Tuesday, 14 February 2012
Department of Health
Denis Naughten (Roscommon-South Leitrim, Fine Gael)
Question 98: To ask the Minister for Children and Youth Affairs the progress made to date on addressing concerns relating to the care of unaccompanied minors claiming asylum; and if she will make a statement on the matter. [7851/12]
Pearse Doherty (Donegal South West, Sinn Fein)
Question 105: To ask the Minister for Children and Youth Affairs if she has met with the Department of Justice and Equality to discuss the issue of the transfer of minors seeking asylum to adult services and the impact it has on the continuity of their education; and if she will make a statement on the matter. [8073/12]
Frances Fitzgerald (Minister, Department of Children; Dublin Mid West, Fine Gael)
I propose to take Questions Nos. 98 and 105 together.
Under the Child Care Act, 1991, the Health Service Executive (HSE) is responsible for the care and protection of separated children seeking asylum until they reach 18 years of age. The immediate and ongoing needs of separated children seeking asylum (SCSA) as well as their application for refugee status are the responsibility of the Health Service Executive (HSE) in accordance with the Child Care Act, 1991 and the Refugee Act, 1996 (as amended). Where children are identified by An Garda Síochána, at the point of entry, the circumstances are investigated and if there are any concerns about the welfare of the child, they are placed into the care of the HSE.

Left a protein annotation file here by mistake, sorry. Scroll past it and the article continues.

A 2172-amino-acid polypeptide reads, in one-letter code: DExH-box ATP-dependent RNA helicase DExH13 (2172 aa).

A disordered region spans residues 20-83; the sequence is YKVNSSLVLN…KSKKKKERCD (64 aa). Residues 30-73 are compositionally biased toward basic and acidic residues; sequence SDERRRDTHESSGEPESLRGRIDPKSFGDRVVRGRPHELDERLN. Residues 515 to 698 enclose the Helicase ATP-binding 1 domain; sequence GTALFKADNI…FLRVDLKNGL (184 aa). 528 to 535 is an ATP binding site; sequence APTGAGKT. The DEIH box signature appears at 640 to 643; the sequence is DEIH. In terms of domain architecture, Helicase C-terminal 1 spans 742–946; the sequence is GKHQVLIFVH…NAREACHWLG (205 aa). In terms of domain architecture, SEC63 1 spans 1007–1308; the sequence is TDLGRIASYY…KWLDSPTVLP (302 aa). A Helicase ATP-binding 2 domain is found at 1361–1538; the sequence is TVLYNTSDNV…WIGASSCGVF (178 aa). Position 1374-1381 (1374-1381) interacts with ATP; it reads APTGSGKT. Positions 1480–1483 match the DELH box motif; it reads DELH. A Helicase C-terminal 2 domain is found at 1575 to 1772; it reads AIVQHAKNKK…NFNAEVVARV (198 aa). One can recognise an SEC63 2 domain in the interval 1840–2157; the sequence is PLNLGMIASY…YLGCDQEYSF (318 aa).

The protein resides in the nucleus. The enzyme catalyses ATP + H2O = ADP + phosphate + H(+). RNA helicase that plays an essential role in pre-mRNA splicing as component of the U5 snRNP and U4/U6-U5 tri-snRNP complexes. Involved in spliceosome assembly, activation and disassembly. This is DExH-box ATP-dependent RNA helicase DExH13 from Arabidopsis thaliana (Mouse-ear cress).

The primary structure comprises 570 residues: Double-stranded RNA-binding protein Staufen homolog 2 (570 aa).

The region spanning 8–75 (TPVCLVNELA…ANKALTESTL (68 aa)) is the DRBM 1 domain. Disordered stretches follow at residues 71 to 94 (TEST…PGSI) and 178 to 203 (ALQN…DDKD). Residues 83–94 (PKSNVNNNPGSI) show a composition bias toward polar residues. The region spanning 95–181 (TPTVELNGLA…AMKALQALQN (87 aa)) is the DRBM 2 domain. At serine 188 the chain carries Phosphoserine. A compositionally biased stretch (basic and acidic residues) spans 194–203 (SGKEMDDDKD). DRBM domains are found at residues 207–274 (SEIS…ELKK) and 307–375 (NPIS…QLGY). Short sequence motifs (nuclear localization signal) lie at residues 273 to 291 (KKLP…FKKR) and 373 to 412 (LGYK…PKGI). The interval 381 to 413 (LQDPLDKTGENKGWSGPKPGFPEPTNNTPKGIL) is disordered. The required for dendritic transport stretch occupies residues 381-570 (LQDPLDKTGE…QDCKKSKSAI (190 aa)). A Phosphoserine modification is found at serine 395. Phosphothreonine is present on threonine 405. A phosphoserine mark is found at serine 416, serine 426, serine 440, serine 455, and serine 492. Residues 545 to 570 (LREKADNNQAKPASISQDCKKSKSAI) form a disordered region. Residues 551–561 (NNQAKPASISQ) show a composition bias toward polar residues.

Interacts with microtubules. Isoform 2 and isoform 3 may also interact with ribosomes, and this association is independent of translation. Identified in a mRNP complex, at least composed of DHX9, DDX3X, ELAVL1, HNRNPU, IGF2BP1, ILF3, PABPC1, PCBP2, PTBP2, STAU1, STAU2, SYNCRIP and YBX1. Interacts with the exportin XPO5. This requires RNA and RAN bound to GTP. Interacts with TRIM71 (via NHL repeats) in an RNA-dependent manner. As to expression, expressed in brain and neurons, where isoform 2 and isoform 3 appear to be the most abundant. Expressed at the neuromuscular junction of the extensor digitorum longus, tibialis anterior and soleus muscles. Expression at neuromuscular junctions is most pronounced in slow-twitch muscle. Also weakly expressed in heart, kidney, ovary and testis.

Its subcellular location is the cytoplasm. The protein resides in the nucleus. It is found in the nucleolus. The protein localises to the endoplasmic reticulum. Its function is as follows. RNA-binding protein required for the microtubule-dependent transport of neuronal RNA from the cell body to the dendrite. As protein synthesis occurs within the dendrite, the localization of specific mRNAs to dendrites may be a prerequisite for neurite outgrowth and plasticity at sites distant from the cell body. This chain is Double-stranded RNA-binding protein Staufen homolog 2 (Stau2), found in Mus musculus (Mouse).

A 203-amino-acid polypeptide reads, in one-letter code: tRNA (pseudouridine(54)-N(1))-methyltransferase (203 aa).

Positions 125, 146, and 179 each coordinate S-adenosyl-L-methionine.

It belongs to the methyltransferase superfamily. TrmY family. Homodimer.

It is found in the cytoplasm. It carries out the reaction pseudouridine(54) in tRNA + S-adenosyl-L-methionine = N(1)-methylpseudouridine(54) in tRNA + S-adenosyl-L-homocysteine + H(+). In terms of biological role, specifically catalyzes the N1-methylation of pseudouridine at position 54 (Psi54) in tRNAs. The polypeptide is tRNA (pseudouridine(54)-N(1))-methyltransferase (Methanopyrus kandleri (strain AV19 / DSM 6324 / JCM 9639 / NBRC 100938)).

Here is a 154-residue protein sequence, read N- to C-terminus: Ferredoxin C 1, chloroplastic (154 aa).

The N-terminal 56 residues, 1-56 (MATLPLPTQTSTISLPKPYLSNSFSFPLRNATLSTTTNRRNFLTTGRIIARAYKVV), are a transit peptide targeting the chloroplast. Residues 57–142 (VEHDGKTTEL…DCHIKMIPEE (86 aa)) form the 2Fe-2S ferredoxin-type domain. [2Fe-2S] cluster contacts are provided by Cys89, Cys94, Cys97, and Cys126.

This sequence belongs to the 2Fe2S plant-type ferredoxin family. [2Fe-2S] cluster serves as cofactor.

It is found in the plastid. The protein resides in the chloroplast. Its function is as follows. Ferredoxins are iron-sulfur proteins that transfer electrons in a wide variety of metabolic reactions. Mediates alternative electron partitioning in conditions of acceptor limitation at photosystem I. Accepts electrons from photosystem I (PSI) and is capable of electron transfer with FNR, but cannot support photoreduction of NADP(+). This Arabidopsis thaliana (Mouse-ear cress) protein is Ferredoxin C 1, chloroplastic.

The Implementation Plan on the Report of the Commission to Inquire into Child Abuse, 2009, contained a commitment that the HSE would end the use of separately run hostels for separated children seeking asylum and accommodate children in mainstream care, on a par with other children in the care system. In accordance with this commitment, the HSE phased out hostel type care for separated children seeking asylum and since January 2011, hostels have not been used to accommodate unaccompanied minors. Instead each child is cared for either in a foster care placement or a children’s residential centre.
The HSE has developed a national policy on the standards and services to be provided to separated children seeking asylum. The policy seeks to achieve equity and equality of services to separated children seeking asylum vis a vis all children at risk and to ensure that there is no differentiation of care provision, care practices, care priorities, standards or protocols until the young person reaches 18 years. The number of separated children seeking asylum has steadily declined since its peak of 1085 in 2001 to just 105 in 2010.
My Department along with the Reception and Integration Agency (RIA) of the Department of Justice and Law Reform and the HSE work closely together to plan for the transition to adult service for young asylum seekers who reach 18 years of age. I am meeting Minister Shatter to discuss a number of issues, including this matter, later this week.